Harvard Business Review's Diane Coutu and Carol Kauffman surveyed 140 executive coaches (including Rebecca Zucker, who gave me some great advice when I made my own transition into coaching), and they've generated a set of resources from the data that both coaches and clients will find useful:
- A 32-page report on the current state of executive coaching. (You'll have to enter some registration info to access the free download, but it's well worth it.)
- An overview article at HBR.org (which is included in the report noted above.)
- And a short summary on Coutu's HBR blog. (The HBR.org article and the blog post both include links to podcasts by Coutu and Kauffmann.)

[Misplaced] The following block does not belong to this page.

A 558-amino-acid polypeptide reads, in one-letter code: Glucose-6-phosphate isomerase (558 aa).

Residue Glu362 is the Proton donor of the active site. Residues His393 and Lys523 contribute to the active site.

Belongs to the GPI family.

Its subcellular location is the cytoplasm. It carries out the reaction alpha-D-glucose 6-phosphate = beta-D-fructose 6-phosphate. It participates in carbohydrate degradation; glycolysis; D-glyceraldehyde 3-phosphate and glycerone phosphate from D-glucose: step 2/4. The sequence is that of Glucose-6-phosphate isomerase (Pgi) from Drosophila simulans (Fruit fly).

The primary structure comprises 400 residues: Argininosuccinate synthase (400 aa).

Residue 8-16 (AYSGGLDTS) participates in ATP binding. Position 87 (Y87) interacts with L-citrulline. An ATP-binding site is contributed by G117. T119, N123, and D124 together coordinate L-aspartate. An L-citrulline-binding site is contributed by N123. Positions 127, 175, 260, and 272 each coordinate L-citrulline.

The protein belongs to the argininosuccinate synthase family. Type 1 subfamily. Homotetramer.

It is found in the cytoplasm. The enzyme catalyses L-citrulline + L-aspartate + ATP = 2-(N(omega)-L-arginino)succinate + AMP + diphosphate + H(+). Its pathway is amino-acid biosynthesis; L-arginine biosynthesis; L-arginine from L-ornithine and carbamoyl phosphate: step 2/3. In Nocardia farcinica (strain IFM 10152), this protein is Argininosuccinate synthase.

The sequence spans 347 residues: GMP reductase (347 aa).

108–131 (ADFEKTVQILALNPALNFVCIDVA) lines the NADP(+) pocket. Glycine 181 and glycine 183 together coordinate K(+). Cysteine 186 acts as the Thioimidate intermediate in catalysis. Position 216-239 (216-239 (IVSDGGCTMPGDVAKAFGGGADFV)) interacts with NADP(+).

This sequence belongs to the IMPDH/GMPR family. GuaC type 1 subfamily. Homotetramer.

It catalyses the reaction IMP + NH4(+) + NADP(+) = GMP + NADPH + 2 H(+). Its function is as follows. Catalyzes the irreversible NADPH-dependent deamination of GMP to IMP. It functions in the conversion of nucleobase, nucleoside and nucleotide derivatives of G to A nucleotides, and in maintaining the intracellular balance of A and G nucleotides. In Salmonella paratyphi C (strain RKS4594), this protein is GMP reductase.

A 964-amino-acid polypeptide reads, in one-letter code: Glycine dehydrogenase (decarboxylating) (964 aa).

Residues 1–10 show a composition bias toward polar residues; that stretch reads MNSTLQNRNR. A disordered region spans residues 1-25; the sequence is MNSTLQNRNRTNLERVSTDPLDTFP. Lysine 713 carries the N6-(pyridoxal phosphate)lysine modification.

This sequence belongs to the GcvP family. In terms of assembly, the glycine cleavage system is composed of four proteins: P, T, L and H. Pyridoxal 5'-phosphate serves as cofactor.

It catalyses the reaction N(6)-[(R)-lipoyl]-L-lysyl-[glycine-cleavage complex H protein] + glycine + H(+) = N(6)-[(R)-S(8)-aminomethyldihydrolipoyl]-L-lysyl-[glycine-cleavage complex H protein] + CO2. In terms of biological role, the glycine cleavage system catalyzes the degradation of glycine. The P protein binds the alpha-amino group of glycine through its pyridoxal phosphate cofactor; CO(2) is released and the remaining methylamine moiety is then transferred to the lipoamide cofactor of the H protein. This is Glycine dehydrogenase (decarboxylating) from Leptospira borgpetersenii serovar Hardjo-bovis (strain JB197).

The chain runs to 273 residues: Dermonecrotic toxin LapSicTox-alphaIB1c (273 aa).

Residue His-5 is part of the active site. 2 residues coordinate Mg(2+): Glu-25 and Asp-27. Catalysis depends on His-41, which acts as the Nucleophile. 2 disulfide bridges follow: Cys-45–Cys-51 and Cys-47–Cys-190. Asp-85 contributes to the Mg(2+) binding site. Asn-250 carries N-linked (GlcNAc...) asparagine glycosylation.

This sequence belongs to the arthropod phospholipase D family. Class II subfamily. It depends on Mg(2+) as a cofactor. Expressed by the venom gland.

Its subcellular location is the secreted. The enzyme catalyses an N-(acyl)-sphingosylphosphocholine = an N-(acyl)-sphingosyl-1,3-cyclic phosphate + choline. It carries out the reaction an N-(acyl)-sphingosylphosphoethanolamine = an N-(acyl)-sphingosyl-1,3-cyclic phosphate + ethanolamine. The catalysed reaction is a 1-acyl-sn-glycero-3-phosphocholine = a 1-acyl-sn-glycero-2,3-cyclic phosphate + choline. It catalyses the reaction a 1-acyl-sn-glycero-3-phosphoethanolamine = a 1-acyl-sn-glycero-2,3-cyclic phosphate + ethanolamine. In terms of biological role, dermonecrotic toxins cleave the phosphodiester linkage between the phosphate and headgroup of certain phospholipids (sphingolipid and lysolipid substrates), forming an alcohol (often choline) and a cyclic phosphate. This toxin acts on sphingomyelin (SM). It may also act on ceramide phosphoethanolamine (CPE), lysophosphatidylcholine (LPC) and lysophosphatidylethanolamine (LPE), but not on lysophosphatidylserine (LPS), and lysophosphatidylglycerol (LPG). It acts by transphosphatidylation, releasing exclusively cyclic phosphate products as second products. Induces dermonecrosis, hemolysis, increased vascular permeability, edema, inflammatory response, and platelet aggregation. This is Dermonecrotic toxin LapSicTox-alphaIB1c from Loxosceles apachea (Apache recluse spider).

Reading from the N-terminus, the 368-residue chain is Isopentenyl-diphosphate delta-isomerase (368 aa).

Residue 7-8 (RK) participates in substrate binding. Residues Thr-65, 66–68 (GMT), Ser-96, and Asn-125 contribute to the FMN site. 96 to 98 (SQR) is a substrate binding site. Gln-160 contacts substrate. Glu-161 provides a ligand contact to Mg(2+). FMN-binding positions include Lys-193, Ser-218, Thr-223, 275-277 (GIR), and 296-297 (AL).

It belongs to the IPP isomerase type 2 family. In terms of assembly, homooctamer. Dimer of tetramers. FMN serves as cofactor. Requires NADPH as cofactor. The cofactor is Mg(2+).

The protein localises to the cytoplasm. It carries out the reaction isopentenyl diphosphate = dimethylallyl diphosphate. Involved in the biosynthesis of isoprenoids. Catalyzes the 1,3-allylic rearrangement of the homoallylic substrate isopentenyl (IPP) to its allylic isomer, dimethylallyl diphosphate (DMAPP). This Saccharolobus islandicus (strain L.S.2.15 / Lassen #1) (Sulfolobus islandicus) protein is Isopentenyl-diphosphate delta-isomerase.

A few highlights from the full report that jumped out at me [with headings added in block quotes for clarity]:
The Future [of Executive Coaching]
Coaching exists to help executives find solutions, yet the field of coaching must solve a few problems itself. Most of [the coaches surveyed] told us that coaching as a process is highly effective but that the field feels as if it is in "adolescence." Many of [the coaches surveyed] were concerned that a lack of entry barriers leaves the profession vulnerable to being discredited by charlatans. Many also felt that action was needed to winnow out bad or ineffective coaches. Some of [the coaches surveyed] suggested that an emphasis on more rigor in practice and more research on effectiveness is needed...
I couldn't agree more.
[Assistance Provided to Coachees]
[M]ost of the time, coaches are facilitating transitions either into a firm or upwards within the same organization, or developing capabilities of high-potentials, or are working to enhance interactions of a team. A full 87% reported that they address derailing behaviors, and 81% act as a sounding board on strategic matters...